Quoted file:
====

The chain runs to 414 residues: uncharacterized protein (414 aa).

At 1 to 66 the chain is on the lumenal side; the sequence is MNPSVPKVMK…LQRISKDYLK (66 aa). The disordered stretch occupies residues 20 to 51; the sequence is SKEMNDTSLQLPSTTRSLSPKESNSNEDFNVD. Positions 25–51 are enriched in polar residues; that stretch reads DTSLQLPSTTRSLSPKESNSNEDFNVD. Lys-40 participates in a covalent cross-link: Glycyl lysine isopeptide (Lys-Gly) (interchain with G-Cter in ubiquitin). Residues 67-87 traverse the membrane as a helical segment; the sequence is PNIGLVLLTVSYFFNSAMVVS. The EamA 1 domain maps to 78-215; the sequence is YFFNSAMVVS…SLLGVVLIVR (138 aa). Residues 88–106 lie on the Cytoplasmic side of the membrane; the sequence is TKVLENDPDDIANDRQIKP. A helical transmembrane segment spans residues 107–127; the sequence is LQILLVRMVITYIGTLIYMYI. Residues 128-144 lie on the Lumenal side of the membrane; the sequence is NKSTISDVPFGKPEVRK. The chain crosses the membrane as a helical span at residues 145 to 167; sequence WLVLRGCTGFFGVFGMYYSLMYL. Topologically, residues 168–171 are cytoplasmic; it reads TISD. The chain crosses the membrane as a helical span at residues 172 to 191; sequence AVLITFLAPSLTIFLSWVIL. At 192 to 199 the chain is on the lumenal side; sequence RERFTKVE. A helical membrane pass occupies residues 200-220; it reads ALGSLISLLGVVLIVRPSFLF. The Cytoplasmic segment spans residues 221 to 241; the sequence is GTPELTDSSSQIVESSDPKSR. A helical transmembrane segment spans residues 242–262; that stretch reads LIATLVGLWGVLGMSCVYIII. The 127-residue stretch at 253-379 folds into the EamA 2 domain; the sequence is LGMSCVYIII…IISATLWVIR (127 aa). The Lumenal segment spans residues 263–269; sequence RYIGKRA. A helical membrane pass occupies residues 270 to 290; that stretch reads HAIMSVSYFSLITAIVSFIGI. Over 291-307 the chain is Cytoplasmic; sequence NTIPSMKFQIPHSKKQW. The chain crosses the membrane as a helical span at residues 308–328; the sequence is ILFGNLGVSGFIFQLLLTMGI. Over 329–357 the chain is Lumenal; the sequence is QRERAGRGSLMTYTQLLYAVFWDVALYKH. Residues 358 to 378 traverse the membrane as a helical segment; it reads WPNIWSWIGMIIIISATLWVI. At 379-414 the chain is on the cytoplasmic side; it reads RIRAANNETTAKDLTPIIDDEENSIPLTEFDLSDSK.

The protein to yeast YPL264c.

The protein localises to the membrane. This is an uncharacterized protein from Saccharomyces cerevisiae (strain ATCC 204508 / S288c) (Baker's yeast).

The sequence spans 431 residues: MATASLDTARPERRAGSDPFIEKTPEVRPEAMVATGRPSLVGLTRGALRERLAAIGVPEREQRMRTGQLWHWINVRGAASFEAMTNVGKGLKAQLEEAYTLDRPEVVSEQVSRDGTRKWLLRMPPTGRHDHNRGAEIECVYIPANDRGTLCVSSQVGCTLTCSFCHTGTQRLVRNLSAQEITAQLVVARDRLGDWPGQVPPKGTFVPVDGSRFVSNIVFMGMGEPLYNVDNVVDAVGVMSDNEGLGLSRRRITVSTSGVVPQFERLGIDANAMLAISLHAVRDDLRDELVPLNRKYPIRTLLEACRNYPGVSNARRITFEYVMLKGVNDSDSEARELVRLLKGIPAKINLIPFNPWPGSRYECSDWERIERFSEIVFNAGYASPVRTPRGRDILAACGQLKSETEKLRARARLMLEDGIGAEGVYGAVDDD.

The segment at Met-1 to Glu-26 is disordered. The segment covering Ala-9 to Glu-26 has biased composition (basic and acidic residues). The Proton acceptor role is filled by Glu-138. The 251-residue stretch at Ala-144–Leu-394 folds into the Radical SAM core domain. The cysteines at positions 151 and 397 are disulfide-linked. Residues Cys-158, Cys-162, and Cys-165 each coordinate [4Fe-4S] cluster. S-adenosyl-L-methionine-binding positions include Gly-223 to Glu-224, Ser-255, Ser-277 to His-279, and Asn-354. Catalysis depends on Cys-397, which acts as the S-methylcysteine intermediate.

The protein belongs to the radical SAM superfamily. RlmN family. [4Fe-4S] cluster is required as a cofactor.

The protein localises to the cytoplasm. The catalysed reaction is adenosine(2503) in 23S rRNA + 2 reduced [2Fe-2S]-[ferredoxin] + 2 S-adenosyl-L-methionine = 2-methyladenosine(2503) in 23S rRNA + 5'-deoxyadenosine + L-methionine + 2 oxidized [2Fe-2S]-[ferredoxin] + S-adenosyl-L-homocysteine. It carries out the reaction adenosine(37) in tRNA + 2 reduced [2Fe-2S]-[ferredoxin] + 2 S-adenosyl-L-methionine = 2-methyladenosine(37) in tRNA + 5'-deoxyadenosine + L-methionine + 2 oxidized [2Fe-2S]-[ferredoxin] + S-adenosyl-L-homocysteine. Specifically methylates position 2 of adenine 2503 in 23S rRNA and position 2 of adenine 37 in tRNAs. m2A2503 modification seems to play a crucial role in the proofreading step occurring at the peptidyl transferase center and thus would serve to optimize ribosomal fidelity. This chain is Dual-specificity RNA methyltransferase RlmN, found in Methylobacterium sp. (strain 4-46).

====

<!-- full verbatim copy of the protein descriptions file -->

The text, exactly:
The chain runs to 414 residues: uncharacterized protein (414 aa).

At 1 to 66 the chain is on the lumenal side; the sequence is MNPSVPKVMK…LQRISKDYLK (66 aa). The disordered stretch occupies residues 20 to 51; the sequence is SKEMNDTSLQLPSTTRSLSPKESNSNEDFNVD. Positions 25–51 are enriched in polar residues; that stretch reads DTSLQLPSTTRSLSPKESNSNEDFNVD. Lys-40 participates in a covalent cross-link: Glycyl lysine isopeptide (Lys-Gly) (interchain with G-Cter in ubiquitin). Residues 67-87 traverse the membrane as a helical segment; the sequence is PNIGLVLLTVSYFFNSAMVVS. The EamA 1 domain maps to 78-215; the sequence is YFFNSAMVVS…SLLGVVLIVR (138 aa). Residues 88–106 lie on the Cytoplasmic side of the membrane; the sequence is TKVLENDPDDIANDRQIKP. A helical transmembrane segment spans residues 107–127; the sequence is LQILLVRMVITYIGTLIYMYI. Residues 128-144 lie on the Lumenal side of the membrane; the sequence is NKSTISDVPFGKPEVRK. The chain crosses the membrane as a helical span at residues 145 to 167; sequence WLVLRGCTGFFGVFGMYYSLMYL. Topologically, residues 168–171 are cytoplasmic; it reads TISD. The chain crosses the membrane as a helical span at residues 172 to 191; sequence AVLITFLAPSLTIFLSWVIL. At 192 to 199 the chain is on the lumenal side; sequence RERFTKVE. A helical membrane pass occupies residues 200-220; it reads ALGSLISLLGVVLIVRPSFLF. The Cytoplasmic segment spans residues 221 to 241; the sequence is GTPELTDSSSQIVESSDPKSR. A helical transmembrane segment spans residues 242–262; that stretch reads LIATLVGLWGVLGMSCVYIII. The 127-residue stretch at 253-379 folds into the EamA 2 domain; the sequence is LGMSCVYIII…IISATLWVIR (127 aa). The Lumenal segment spans residues 263–269; sequence RYIGKRA. A helical membrane pass occupies residues 270 to 290; that stretch reads HAIMSVSYFSLITAIVSFIGI. Over 291-307 the chain is Cytoplasmic; sequence NTIPSMKFQIPHSKKQW. The chain crosses the membrane as a helical span at residues 308–328; the sequence is ILFGNLGVSGFIFQLLLTMGI. Over 329–357 the chain is Lumenal; the sequence is QRERAGRGSLMTYTQLLYAVFWDVALYKH. Residues 358 to 378 traverse the membrane as a helical segment; it reads WPNIWSWIGMIIIISATLWVI. At 379-414 the chain is on the cytoplasmic side; it reads RIRAANNETTAKDLTPIIDDEENSIPLTEFDLSDSK.

The protein to yeast YPL264c.

The protein localises to the membrane. This is an uncharacterized protein from Saccharomyces cerevisiae (strain ATCC 204508 / S288c) (Baker's yeast).

The sequence spans 431 residues: MATASLDTARPERRAGSDPFIEKTPEVRPEAMVATGRPSLVGLTRGALRERLAAIGVPEREQRMRTGQLWHWINVRGAASFEAMTNVGKGLKAQLEEAYTLDRPEVVSEQVSRDGTRKWLLRMPPTGRHDHNRGAEIECVYIPANDRGTLCVSSQVGCTLTCSFCHTGTQRLVRNLSAQEITAQLVVARDRLGDWPGQVPPKGTFVPVDGSRFVSNIVFMGMGEPLYNVDNVVDAVGVMSDNEGLGLSRRRITVSTSGVVPQFERLGIDANAMLAISLHAVRDDLRDELVPLNRKYPIRTLLEACRNYPGVSNARRITFEYVMLKGVNDSDSEARELVRLLKGIPAKINLIPFNPWPGSRYECSDWERIERFSEIVFNAGYASPVRTPRGRDILAACGQLKSETEKLRARARLMLEDGIGAEGVYGAVDDD.

The segment at Met-1 to Glu-26 is disordered. The segment covering Ala-9 to Glu-26 has biased composition (basic and acidic residues). The Proton acceptor role is filled by Glu-138. The 251-residue stretch at Ala-144–Leu-394 folds into the Radical SAM core domain. The cysteines at positions 151 and 397 are disulfide-linked. Residues Cys-158, Cys-162, and Cys-165 each coordinate [4Fe-4S] cluster. S-adenosyl-L-methionine-binding positions include Gly-223 to Glu-224, Ser-255, Ser-277 to His-279, and Asn-354. Catalysis depends on Cys-397, which acts as the S-methylcysteine intermediate.

The protein belongs to the radical SAM superfamily. RlmN family. [4Fe-4S] cluster is required as a cofactor.

The protein localises to the cytoplasm. The catalysed reaction is adenosine(2503) in 23S rRNA + 2 reduced [2Fe-2S]-[ferredoxin] + 2 S-adenosyl-L-methionine = 2-methyladenosine(2503) in 23S rRNA + 5'-deoxyadenosine + L-methionine + 2 oxidized [2Fe-2S]-[ferredoxin] + S-adenosyl-L-homocysteine. It carries out the reaction adenosine(37) in tRNA + 2 reduced [2Fe-2S]-[ferredoxin] + 2 S-adenosyl-L-methionine = 2-methyladenosine(37) in tRNA + 5'-deoxyadenosine + L-methionine + 2 oxidized [2Fe-2S]-[ferredoxin] + S-adenosyl-L-homocysteine. Specifically methylates position 2 of adenine 2503 in 23S rRNA and position 2 of adenine 37 in tRNAs. m2A2503 modification seems to play a crucial role in the proofreading step occurring at the peptidyl transferase center and thus would serve to optimize ribosomal fidelity. This chain is Dual-specificity RNA methyltransferase RlmN, found in Methylobacterium sp. (strain 4-46).